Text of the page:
Hand Immobilization Attack for Close Quarters Trapping
When doing a complex drill like I just showed, it’s easy for people to take a look at that drill and think that you would get into a situation like that, put your arms up meet wrist to wrist and go through several of these moves in a perfect order. That is obviously not the case.
We do a drill like that because we use it as a training method. That training method is not meant just to develop techniques and much less as it is not meant to develop techniques in a choreographed sequence. Drills like these are done so we increase the ability and the quality of our attributes. Things like distancing, timing, sensitivity, spatial relations, fluidity and flow. These are the qualities that are needed in order to “pull off” your techniques in real life. Therefore, when we do these drills, we do not do them in order to practice a sequence of self-defense moves you might see in a movie. We do them so we develop muscle memory and adaptability.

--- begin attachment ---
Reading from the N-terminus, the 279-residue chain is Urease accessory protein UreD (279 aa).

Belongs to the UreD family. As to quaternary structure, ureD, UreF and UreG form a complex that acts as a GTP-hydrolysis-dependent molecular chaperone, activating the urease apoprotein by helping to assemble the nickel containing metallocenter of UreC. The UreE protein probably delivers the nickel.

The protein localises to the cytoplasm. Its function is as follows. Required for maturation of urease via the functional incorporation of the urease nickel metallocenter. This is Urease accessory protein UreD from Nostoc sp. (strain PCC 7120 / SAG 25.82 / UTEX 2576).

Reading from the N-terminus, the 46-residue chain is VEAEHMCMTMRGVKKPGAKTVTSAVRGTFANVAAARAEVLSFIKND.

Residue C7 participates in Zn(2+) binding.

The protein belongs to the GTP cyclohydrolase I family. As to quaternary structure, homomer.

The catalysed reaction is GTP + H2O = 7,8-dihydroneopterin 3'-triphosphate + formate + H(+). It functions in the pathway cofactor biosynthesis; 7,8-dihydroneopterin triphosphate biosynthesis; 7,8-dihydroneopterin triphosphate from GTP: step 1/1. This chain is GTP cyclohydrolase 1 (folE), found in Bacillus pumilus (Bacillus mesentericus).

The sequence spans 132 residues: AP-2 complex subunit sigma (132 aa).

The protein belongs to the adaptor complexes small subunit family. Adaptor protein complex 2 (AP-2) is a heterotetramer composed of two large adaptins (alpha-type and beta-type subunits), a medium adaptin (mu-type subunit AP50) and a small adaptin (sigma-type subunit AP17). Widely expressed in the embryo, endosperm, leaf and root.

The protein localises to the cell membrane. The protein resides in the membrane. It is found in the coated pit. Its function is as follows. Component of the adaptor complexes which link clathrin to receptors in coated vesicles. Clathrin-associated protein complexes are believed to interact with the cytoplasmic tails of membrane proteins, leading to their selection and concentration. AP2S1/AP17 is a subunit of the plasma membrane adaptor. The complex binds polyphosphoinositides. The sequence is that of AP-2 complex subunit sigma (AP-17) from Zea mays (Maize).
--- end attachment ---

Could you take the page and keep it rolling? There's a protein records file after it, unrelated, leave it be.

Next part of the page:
That’s why it is so important to not just practice one sequence of self-defense moves over and over but throw in change. An example is where a particular move is followed up in a certain way over and over again but then your opponent throws in another kind of energy. Examples could be a different kind of block or they turn a different way and you have to go ahead and then flow to another set of moves or movements. The ability to be able to do this is so important because there is no one set of moves or sequences or even situations that would mirror how you would practice outside of true fights. Changing the reactions of your training partner can help you prepare for this unpredictability.
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